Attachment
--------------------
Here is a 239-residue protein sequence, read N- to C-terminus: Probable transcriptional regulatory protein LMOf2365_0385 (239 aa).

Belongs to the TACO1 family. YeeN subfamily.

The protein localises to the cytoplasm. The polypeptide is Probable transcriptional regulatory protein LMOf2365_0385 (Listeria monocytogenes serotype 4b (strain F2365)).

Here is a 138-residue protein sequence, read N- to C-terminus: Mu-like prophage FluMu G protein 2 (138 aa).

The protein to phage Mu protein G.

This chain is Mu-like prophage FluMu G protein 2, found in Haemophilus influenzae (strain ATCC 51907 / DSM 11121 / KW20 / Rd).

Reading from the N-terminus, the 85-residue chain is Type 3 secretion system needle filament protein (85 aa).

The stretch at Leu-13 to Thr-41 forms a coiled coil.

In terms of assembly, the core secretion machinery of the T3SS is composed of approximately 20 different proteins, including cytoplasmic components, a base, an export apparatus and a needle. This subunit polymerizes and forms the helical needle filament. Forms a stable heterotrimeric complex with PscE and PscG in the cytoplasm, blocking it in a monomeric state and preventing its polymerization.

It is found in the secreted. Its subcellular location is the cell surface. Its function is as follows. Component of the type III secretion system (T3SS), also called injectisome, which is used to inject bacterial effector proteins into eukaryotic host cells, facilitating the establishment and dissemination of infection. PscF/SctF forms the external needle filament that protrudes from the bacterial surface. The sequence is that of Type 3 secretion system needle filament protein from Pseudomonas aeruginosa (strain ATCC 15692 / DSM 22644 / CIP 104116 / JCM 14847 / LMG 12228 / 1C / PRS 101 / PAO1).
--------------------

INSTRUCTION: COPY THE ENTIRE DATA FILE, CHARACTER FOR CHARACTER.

Here is a 239-residue protein sequence, read N- to C-terminus: Probable transcriptional regulatory protein LMOf2365_0385 (239 aa).

Belongs to the TACO1 family. YeeN subfamily.

The protein localises to the cytoplasm. The polypeptide is Probable transcriptional regulatory protein LMOf2365_0385 (Listeria monocytogenes serotype 4b (strain F2365)).

Here is a 138-residue protein sequence, read N- to C-terminus: Mu-like prophage FluMu G protein 2 (138 aa).

The protein to phage Mu protein G.

This chain is Mu-like prophage FluMu G protein 2, found in Haemophilus influenzae (strain ATCC 51907 / DSM 11121 / KW20 / Rd).

Reading from the N-terminus, the 85-residue chain is Type 3 secretion system needle filament protein (85 aa).

The stretch at Leu-13 to Thr-41 forms a coiled coil.

In terms of assembly, the core secretion machinery of the T3SS is composed of approximately 20 different proteins, including cytoplasmic components, a base, an export apparatus and a needle. This subunit polymerizes and forms the helical needle filament. Forms a stable heterotrimeric complex with PscE and PscG in the cytoplasm, blocking it in a monomeric state and preventing its polymerization.

It is found in the secreted. Its subcellular location is the cell surface. Its function is as follows. Component of the type III secretion system (T3SS), also called injectisome, which is used to inject bacterial effector proteins into eukaryotic host cells, facilitating the establishment and dissemination of infection. PscF/SctF forms the external needle filament that protrudes from the bacterial surface. The sequence is that of Type 3 secretion system needle filament protein from Pseudomonas aeruginosa (strain ATCC 15692 / DSM 22644 / CIP 104116 / JCM 14847 / LMG 12228 / 1C / PRS 101 / PAO1).